• The National Centre for Entrepreneurship in Education runs various education programmes and activities to help students and graduates start their businesses.
  • Make it Happen offers a mentoring programme for student and graduate entrepreneurs as well as other support for students.
  • Y Combinator, a US-based community of 1600 founders who fund start ups.  Twice a year they invest a small amount on money in c85 start-ups. The startups move to Silicon Valley for 3 months.
  • Shell LiveWire offers a fantastic free online business advice, tools and funding for young entrepreneurs in the UK. Free access to their business library. Register for free guides to writing a business plan and how to carry out market research. You’ll also be able to see ‘elevator pitch’ videos from businesses that have been shortlisted for awards.
  • National Association of College and University Entrepreneurs (NACUE)  brings together university entrepreneurship societies.  They run a series on enterprise programmes and workshops. They also run Small Companies BIG Jobs  which connects students and graduates with the startups and SMEs looking to hire.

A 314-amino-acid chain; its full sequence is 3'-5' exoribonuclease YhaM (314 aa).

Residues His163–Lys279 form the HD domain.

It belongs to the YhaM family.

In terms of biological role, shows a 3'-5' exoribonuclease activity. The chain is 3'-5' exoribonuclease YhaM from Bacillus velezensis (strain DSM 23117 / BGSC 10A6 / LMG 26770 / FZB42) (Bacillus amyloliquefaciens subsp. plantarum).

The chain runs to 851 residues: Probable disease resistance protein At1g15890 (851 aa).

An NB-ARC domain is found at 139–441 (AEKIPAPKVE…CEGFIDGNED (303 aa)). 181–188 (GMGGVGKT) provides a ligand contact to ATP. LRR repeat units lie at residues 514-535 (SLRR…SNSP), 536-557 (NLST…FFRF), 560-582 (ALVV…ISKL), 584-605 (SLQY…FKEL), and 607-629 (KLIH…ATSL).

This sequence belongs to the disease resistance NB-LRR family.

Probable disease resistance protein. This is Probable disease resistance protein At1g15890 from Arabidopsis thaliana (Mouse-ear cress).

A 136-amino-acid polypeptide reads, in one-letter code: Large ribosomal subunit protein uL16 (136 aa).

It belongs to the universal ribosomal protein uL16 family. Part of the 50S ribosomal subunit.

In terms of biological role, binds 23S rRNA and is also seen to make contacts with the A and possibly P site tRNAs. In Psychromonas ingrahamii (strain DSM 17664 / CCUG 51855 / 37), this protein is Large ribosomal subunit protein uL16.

• Entrepreneur First offers an intensive programme of support and training for running your own technology business. They take the best technical talent ( mainly computer science or engineering grads) from across Europe– you do not need an idea or a team.
  • The Community Development Finance Association provides a handy list of organisations providing funding across the UK , whilst the National Enterprise Network website shows all the Local Enterprise Agencies that can help you raise funding or at least point you in the right direction.
  • Princes Trust – run an Enterprise programme which supports you starting your won business. 
  • Digital Business Academy: provide 8 free courses on how to start, run or join a digital business. Delivered by UCL,Cambridge Judge Business School and Founder Centric.
  • Virgin Media Pioneers: Practical help and advice. And contacts to develop your idea 
  • Dreamstake – helps get you started providing resource, funding and advice.
  • Google entrepreneurs. They bring together start ups communities providing financial support and space
  • Techfaster – start up tools.
  • Enternships. More start up resources
  • Silicon Milkroundabout, If you are interested in joining a start up – this fair brings them together in one place, offering a range of positions from product, marketing & design to engineering
  • The New Entrepreneurs Foundation recruits 30-40 young people a year and supports them through a twelve-month programme that includes a paid work placement in an innovative company, mentoring, and learning through workshops provided by business schools and corporate sponsors such as Deloitte, McKinsey, Virgin  and Tesco. It’s very much like a practical MBA.
  • Escape The City.  A web site offering non corporate opportunities.
  • Work in start ups web site providing employment opportunities.